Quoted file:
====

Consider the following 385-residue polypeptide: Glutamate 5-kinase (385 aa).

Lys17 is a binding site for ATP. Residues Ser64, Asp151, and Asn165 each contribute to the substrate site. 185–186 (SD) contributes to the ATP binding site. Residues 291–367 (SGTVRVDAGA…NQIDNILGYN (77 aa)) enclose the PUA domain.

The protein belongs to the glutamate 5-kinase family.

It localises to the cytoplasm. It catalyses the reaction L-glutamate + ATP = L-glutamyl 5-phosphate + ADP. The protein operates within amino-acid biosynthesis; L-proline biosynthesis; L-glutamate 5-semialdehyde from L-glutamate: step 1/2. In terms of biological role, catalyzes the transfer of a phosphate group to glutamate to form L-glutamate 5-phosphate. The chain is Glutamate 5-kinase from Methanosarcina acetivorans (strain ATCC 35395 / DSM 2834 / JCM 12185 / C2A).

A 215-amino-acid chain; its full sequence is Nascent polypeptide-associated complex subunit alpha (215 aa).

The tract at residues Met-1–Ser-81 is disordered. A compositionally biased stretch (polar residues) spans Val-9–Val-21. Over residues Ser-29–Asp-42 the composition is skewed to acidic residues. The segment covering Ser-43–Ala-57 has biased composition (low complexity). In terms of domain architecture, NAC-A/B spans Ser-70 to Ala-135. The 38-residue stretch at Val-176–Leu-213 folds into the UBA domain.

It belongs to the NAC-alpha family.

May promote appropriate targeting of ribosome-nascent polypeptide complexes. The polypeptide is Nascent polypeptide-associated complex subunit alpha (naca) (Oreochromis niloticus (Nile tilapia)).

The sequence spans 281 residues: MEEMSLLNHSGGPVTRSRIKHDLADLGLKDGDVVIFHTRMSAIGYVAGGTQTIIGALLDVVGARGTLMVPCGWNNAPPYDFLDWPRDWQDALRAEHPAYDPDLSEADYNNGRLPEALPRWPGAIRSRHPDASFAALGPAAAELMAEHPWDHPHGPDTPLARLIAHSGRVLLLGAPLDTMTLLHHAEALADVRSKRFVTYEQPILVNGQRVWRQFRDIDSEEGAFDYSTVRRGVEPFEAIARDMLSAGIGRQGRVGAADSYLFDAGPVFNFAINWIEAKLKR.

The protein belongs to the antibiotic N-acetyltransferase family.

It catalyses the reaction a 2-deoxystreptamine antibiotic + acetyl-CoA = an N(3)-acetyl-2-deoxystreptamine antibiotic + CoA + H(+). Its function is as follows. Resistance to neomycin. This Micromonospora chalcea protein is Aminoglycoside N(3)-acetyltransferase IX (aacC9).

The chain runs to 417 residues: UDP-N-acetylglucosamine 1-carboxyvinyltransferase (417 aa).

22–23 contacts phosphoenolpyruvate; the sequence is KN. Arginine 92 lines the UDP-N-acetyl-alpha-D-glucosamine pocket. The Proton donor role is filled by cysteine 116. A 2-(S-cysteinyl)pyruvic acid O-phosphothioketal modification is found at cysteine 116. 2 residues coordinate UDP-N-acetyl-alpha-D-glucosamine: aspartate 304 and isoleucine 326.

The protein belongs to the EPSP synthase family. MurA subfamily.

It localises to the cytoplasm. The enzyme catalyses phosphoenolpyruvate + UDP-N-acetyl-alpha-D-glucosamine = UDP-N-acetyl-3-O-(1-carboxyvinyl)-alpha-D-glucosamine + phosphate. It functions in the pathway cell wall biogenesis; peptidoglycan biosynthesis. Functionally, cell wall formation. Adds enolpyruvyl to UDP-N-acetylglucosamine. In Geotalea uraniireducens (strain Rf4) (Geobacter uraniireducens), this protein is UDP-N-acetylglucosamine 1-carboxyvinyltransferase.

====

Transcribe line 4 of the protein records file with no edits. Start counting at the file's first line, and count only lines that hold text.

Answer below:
It localises to the cytoplasm. It catalyses the reaction L-glutamate + ATP = L-glutamyl 5-phosphate + ADP. The protein operates within amino-acid biosynthesis; L-proline biosynthesis; L-glutamate 5-semialdehyde from L-glutamate: step 1/2. In terms of biological role, catalyzes the transfer of a phosphate group to glutamate to form L-glutamate 5-phosphate. The chain is Glutamate 5-kinase from Methanosarcina acetivorans (strain ATCC 35395 / DSM 2834 / JCM 12185 / C2A).